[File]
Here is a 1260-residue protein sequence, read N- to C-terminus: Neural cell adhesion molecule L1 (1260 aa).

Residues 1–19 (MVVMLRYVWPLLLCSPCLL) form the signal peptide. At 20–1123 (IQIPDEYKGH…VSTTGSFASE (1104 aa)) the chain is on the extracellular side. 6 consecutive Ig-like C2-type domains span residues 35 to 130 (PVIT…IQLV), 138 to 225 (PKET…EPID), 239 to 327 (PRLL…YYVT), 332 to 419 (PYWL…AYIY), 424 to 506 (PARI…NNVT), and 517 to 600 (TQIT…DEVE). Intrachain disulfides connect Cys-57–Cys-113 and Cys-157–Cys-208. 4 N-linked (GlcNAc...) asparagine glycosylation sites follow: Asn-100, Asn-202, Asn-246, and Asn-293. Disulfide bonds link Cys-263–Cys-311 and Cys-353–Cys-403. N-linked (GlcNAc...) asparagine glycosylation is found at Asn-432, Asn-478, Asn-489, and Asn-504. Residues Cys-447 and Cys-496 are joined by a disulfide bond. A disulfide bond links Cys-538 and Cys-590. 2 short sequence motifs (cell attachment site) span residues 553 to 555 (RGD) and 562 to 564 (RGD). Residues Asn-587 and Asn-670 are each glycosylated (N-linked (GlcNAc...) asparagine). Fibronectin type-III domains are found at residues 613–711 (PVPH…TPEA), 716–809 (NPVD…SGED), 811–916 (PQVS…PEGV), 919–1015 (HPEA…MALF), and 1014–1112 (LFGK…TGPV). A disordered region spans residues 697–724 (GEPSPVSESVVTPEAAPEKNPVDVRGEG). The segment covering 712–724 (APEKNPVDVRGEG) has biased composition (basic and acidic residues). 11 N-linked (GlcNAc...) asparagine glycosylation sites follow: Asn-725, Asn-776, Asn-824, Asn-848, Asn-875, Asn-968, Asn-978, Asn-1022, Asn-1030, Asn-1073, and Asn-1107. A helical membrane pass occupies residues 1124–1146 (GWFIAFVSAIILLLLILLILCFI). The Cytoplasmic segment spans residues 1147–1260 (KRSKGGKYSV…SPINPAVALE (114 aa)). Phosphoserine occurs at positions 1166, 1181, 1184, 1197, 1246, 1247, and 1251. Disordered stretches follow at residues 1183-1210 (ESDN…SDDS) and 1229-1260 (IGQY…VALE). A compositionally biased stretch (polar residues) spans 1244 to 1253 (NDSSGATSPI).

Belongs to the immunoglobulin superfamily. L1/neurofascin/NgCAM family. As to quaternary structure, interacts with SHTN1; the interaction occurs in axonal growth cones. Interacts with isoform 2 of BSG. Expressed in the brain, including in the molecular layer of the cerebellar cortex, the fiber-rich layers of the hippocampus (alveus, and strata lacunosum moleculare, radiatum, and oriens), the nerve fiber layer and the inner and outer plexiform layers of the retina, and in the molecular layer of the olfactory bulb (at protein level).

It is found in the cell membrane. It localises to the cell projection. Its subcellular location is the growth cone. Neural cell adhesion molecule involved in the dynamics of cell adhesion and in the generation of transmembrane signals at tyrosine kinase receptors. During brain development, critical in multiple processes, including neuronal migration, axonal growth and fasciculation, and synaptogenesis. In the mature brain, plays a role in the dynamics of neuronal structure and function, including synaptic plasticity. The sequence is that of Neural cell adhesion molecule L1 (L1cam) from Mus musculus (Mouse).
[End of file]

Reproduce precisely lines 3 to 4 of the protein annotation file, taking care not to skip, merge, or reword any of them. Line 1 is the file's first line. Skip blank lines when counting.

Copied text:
Belongs to the immunoglobulin superfamily. L1/neurofascin/NgCAM family. As to quaternary structure, interacts with SHTN1; the interaction occurs in axonal growth cones. Interacts with isoform 2 of BSG. Expressed in the brain, including in the molecular layer of the cerebellar cortex, the fiber-rich layers of the hippocampus (alveus, and strata lacunosum moleculare, radiatum, and oriens), the nerve fiber layer and the inner and outer plexiform layers of the retina, and in the molecular layer of the olfactory bulb (at protein level).

It is found in the cell membrane. It localises to the cell projection. Its subcellular location is the growth cone. Neural cell adhesion molecule involved in the dynamics of cell adhesion and in the generation of transmembrane signals at tyrosine kinase receptors. During brain development, critical in multiple processes, including neuronal migration, axonal growth and fasciculation, and synaptogenesis. In the mature brain, plays a role in the dynamics of neuronal structure and function, including synaptic plasticity. The sequence is that of Neural cell adhesion molecule L1 (L1cam) from Mus musculus (Mouse).